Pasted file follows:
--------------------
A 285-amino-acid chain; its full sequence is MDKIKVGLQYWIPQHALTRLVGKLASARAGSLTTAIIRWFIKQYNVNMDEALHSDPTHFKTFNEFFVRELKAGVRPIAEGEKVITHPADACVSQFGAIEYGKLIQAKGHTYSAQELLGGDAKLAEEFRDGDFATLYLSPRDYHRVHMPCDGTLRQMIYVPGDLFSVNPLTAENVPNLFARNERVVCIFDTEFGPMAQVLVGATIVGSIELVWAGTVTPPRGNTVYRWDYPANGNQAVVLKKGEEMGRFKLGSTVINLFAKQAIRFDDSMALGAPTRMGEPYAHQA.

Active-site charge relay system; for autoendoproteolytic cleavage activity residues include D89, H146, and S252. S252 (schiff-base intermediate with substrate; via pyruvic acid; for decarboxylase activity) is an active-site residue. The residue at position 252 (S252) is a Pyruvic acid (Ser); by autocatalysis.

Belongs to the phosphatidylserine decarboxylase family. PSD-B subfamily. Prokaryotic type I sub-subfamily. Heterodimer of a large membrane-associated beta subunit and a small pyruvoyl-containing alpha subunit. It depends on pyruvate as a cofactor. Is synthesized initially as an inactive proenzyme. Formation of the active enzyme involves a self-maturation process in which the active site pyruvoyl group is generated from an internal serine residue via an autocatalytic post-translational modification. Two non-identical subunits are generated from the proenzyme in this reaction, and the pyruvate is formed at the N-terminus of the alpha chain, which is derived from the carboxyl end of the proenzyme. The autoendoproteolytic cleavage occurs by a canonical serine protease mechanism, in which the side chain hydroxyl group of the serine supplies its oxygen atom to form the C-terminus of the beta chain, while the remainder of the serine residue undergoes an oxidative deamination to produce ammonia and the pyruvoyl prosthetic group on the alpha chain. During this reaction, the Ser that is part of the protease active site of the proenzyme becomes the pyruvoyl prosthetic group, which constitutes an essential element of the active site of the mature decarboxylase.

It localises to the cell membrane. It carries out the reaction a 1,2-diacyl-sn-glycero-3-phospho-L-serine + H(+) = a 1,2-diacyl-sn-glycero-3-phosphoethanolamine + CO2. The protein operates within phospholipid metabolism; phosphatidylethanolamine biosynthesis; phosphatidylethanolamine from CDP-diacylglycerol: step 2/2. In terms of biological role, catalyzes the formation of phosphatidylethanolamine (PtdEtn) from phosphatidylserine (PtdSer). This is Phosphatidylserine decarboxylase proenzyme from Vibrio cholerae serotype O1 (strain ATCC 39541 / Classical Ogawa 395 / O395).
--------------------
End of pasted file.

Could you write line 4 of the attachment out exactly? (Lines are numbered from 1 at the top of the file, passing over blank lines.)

It localises to the cell membrane. It carries out the reaction a 1,2-diacyl-sn-glycero-3-phospho-L-serine + H(+) = a 1,2-diacyl-sn-glycero-3-phosphoethanolamine + CO2. The protein operates within phospholipid metabolism; phosphatidylethanolamine biosynthesis; phosphatidylethanolamine from CDP-diacylglycerol: step 2/2. In terms of biological role, catalyzes the formation of phosphatidylethanolamine (PtdEtn) from phosphatidylserine (PtdSer). This is Phosphatidylserine decarboxylase proenzyme from Vibrio cholerae serotype O1 (strain ATCC 39541 / Classical Ogawa 395 / O395).